Introduction

White Paper – Information Sharing Between Medicolegal Death Investigators and Toxicology Testing Services

White Paper – Information Sharing Between Medicolegal Death Investigators and Toxicology Testing Services

Date

December 2023

Overview

The National Institute of Justice (NIJ)—in partnership with its Forensic Technology Center of Excellence (FTCOE) at RTI International and the National Center for Health Statistics, Centers for Disease Control and Prevention (CDC)—convened a virtual Medicolegal Death Investigation Data Exchange Working Group (MDI-Data-WG) beginning in September 2020. This working group was formed to: 

  • Document the types of data that are commonly exchanged with public health and public safety partners and determine collective usage points for medicolegal death investigations (MDIs); 
  • Provide recommendations on how to improve the naming process for emerging drugs; 
  • Guide the drug mapping/classification process; and 
  • Recommend needed enhancements to the operation of exchanging forensic data with other organizations. 

The goal of this whitepaper is to support policies and procedures within an organization, agency training on the importance of information sharing between medicolegal death investigation offices and Organ and toxicology testing services, and also to disseminate community awareness and collaboration efforts to improve how MDI data are exchanged and modernized. The audience includes practitioners, forensic laboratory and medical examiner/coroner leadership, and any interested entity that contributes to data exchange for death investigations.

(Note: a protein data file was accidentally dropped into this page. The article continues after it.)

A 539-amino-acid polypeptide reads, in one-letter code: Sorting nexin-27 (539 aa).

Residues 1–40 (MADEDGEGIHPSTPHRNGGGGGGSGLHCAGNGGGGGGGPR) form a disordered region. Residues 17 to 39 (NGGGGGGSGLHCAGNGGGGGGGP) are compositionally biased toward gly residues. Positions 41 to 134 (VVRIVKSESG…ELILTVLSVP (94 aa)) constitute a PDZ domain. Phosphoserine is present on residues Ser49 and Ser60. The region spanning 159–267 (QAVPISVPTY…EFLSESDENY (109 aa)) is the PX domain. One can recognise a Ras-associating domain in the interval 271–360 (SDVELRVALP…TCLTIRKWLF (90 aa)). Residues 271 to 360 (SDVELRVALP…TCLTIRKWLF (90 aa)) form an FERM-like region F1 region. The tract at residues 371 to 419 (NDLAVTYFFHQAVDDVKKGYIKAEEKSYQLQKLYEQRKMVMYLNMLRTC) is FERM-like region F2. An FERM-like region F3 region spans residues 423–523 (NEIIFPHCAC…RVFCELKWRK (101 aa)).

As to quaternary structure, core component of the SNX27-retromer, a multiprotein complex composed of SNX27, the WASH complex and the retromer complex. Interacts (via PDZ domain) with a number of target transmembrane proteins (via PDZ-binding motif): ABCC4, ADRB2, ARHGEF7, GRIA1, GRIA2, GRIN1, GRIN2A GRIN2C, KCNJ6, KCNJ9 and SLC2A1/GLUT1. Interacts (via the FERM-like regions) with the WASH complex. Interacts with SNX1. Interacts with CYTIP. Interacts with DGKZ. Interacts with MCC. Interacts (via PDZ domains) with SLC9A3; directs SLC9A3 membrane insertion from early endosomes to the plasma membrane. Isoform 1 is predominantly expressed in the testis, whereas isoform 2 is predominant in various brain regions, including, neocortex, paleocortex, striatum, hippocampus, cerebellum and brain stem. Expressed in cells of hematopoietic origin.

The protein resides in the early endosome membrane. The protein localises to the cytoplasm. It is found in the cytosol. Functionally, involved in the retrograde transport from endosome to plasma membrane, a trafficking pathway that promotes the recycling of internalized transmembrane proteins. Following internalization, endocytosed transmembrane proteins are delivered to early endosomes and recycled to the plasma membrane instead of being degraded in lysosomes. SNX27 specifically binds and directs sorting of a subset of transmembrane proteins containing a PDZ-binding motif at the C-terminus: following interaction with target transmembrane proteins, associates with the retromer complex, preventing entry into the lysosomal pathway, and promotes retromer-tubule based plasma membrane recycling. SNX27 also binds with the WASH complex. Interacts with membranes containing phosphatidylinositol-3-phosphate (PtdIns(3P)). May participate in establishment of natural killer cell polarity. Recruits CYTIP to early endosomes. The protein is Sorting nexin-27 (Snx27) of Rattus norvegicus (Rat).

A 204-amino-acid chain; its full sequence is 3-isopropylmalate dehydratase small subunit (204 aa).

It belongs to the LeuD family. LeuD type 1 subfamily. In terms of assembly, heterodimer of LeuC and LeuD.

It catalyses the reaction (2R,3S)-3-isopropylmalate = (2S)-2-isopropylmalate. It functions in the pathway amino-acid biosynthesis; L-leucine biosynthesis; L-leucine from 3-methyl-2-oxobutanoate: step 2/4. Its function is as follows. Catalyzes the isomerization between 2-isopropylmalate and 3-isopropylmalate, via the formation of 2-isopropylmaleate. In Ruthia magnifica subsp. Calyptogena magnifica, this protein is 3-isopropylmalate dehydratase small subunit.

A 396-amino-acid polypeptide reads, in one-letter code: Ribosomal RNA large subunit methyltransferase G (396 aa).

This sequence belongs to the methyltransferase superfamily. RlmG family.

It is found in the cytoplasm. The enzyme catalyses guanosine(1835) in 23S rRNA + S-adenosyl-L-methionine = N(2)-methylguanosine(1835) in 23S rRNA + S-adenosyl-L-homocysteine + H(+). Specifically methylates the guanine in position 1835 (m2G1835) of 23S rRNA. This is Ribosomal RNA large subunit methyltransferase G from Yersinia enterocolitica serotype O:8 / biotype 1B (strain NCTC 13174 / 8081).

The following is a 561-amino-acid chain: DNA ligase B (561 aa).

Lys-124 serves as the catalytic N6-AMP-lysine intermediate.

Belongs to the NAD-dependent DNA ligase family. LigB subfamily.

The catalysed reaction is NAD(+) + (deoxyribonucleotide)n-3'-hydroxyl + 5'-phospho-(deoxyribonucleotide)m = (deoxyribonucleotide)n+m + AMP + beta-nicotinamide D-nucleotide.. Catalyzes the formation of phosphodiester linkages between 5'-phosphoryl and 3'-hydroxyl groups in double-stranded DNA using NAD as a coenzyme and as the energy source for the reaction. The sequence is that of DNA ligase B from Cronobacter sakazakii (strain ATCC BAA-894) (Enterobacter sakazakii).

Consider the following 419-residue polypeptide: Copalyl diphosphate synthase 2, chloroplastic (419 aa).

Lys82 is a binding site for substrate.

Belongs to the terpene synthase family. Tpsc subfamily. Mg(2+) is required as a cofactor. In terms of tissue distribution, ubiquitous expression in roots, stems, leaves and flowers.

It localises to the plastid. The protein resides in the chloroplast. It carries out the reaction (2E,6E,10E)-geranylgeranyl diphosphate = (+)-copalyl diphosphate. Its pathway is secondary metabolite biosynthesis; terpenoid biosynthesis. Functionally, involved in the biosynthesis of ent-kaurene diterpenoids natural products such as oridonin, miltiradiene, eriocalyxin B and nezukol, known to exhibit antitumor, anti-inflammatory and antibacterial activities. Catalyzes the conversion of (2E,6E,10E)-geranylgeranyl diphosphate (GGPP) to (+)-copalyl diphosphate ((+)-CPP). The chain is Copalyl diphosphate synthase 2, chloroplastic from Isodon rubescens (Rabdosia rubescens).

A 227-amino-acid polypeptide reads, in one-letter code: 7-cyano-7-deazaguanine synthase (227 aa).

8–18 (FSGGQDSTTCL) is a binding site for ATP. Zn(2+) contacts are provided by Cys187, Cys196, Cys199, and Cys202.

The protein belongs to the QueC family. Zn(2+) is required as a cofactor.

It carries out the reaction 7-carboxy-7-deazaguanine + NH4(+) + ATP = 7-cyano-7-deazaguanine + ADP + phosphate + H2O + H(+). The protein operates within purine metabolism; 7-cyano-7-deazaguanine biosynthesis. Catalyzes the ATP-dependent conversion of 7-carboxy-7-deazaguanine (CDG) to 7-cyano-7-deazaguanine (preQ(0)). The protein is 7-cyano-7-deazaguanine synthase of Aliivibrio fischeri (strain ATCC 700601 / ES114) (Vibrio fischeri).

From 1999 to 2021, more than 1 million people in the United States (U.S.) died from a drug-intoxication, with 106,699 occurring in 2021 alone. Drug intoxication deaths—from pharmaceutical or illicit drugs—are the leading cause of unintentional injury deaths in the U.S. Medicolegal death investigation offices work with toxicology laboratories to identify substances that may be relevant in establishing a decedent’s cause and manner of death. It is imperative to proactively establish cooperative relationships and information sharing to ensure the best possible outcome for families, health care organizations, toxicology testing services, MDIs, and other key data users. 



Funding for this Forensic Technology Center of Excellence report was provided by the National Institute of Justice, Office of Justice Programs, U.S. Department of Justice (15PNIJ-21-GK-02192-MUMU). This work was also supported by the Centers for Disease Control and Prevention (Contract Number HHSM500201200008I, Task Order Number 200-2016-F-91567).

The opinions, findings, and conclusions or recommendations expressed in this report are those of the author(s) and do not necessarily reflect those of the U.S. Department of Justice or the Centers for Disease Control and Prevention.

Contact us at ForensicCOE@rti.org with any questions and subscribe to our newsletter for notifications.


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